Small Taiwan has big pull
A few weeks ago, I attended this year’s cross-strait development conference held by the Carnegie Endowment for International Peace in Washington. Important topics discussed at this forum included Taiwan’s “guest” status at the International Civil Aviation Organization (ICAO) triennial assembly and its international participation efforts.
I want to focus on the tendency among the conference speakers from Taiwan — in particular Arthur Shuh-fan Ding (丁樹範) — to downplay Taiwan and its ability to influence its own future.
At the forum, Ding characterized Taiwan as a “small actor” within a future G2 framework and emphasized the nation’s inability to affect the policies of the US and China.
As said by one of the US panelists, Cynthia Watson of the National Defense University, the statement that Taiwan has not exerted any influence on the US over the past 60 years is simply not true.
I would add that, especially since Taiwan is a relatively small country, it needs to strongly defend its sovereignty and freedom, as opposed to watering it down, as the present government is doing.
David Vital said that the aim of any small power is to “broaden the field of maneuver and choice, and increase the total resources on which the state can count in times of stress.”
Realizing this would require the actor in question to have certain leverage over larger actors within the same theater and contrary to what Ding claims, Taiwan has plenty.
Vibrant international participation is another salient characteristic of any small power. The lack of this has greatly impacted Taiwan’s ability to maintain the “status quo” of being a free and de facto independent country, which is what more than 85 percent of Taiwan’s population prefer at this moment. However, whatever Taiwan attempts to do on the international stage, it always finds China standing firmly in its way.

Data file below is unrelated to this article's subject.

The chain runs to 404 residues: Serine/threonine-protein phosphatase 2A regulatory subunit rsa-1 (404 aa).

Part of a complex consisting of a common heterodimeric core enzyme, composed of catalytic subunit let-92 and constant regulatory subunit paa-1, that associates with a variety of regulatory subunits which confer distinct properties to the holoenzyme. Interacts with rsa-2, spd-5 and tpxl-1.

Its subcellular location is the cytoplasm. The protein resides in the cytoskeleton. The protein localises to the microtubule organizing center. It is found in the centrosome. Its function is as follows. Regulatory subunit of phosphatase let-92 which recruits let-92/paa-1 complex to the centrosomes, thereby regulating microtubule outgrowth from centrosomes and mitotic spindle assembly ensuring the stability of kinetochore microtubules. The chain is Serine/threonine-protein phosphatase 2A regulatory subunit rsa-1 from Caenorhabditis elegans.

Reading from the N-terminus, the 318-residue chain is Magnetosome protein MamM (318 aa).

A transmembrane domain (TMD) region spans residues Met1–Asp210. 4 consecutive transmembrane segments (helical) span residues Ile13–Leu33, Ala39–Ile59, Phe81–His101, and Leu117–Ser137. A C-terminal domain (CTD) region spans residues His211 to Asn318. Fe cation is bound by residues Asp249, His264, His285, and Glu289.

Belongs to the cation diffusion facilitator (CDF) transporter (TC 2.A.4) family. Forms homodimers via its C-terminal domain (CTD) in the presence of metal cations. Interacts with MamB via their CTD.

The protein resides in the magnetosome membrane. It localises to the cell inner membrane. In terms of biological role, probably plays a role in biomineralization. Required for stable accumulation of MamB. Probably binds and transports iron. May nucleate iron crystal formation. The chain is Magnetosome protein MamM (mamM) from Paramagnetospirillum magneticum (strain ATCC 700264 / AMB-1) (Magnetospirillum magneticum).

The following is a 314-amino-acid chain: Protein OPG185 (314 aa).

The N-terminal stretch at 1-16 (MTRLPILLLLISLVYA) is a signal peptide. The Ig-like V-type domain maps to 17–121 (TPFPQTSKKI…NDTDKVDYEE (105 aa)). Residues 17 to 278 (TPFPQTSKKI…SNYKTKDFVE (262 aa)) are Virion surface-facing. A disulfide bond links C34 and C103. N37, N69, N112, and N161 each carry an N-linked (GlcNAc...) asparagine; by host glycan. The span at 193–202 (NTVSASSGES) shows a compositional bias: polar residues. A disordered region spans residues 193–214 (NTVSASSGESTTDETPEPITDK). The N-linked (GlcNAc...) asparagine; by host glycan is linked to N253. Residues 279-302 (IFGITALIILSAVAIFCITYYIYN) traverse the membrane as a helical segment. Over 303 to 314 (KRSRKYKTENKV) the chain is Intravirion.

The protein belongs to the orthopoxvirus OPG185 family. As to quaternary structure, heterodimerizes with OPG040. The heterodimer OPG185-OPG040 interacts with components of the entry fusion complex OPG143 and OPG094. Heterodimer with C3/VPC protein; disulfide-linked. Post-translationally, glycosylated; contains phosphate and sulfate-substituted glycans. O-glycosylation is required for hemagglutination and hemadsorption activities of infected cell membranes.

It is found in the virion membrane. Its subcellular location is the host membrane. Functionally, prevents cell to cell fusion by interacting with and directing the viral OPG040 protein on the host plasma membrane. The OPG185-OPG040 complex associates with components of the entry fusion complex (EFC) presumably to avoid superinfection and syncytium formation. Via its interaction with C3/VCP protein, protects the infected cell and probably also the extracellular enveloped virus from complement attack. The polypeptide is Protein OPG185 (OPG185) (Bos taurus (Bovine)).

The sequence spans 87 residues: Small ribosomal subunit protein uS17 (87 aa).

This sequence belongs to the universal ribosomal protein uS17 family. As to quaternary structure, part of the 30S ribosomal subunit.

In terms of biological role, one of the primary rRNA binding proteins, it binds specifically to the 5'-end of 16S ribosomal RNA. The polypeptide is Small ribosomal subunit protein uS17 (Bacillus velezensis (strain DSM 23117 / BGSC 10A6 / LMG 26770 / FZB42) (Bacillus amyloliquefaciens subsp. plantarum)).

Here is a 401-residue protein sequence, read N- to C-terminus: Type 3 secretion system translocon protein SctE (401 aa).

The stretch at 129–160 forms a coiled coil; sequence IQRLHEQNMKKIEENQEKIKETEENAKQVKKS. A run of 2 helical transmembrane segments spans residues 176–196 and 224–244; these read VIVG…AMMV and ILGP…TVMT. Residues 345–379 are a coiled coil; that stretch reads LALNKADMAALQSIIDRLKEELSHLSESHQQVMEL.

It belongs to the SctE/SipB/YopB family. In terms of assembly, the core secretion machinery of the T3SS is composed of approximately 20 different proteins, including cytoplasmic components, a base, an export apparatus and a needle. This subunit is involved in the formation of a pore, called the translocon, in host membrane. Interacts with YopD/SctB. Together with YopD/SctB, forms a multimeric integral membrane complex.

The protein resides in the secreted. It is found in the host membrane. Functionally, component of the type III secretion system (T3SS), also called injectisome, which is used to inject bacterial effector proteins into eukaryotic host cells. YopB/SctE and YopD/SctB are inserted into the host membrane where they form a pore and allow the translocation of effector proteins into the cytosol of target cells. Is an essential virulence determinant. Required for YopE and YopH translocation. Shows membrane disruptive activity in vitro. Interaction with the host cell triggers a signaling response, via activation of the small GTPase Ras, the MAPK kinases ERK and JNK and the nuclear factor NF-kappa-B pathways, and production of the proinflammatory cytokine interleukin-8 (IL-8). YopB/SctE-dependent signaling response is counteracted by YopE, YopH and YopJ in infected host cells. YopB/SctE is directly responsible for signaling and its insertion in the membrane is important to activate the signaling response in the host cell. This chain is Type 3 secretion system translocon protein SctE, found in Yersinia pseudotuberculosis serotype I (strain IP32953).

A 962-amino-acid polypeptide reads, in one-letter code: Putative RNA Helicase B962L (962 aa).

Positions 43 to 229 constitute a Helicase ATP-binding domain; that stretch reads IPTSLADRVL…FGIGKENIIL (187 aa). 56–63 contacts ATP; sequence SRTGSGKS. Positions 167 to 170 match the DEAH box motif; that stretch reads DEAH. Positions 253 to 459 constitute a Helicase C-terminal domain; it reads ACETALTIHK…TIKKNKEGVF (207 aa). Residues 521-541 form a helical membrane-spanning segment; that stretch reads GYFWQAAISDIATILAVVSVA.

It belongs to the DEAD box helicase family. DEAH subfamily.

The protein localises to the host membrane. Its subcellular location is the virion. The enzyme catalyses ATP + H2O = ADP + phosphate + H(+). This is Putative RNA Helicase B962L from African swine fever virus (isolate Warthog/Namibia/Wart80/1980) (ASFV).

Another panelist at the conference, Huang Kuei-bo, said that Taiwan’s international participation hinges on China’s tacit understanding. I would propose that if Taiwan always waits for China’s “tacit understanding,” that automatically grants Beijing veto power over its participation in international organizations — a lose-lose situation.
However, this is what the policies that the President Ma Ying-jeou (馬英九) administration has adopted since its inauguration are based on: avoiding confrontation and promoting goodwill toward China. It is clear from the experience of the past five years that this is a dead-end street.
A much better avenue is to promote the right of Taiwanese to be fully represented in the international community. This is the principle of universality as enshrined in the UN Charter.
So, instead of traveling the low road advocated by the government, Taiwan and its international friends need to voice the nation’s high aspirations and principles. Having such a moral high ground emanating from a democratic, liberal Taiwan will resonate within the congressional chambers of its strongest ally, the US.
This is why Taipei’s supporters in the US Congress have expressed their support for the country through countless congressional bills and resolutions over the years, with one recent example being the US Senate’s 579 bill, which directs the US Department of State to come up with a strategy for Taiwan gaining observer status in the ICAO.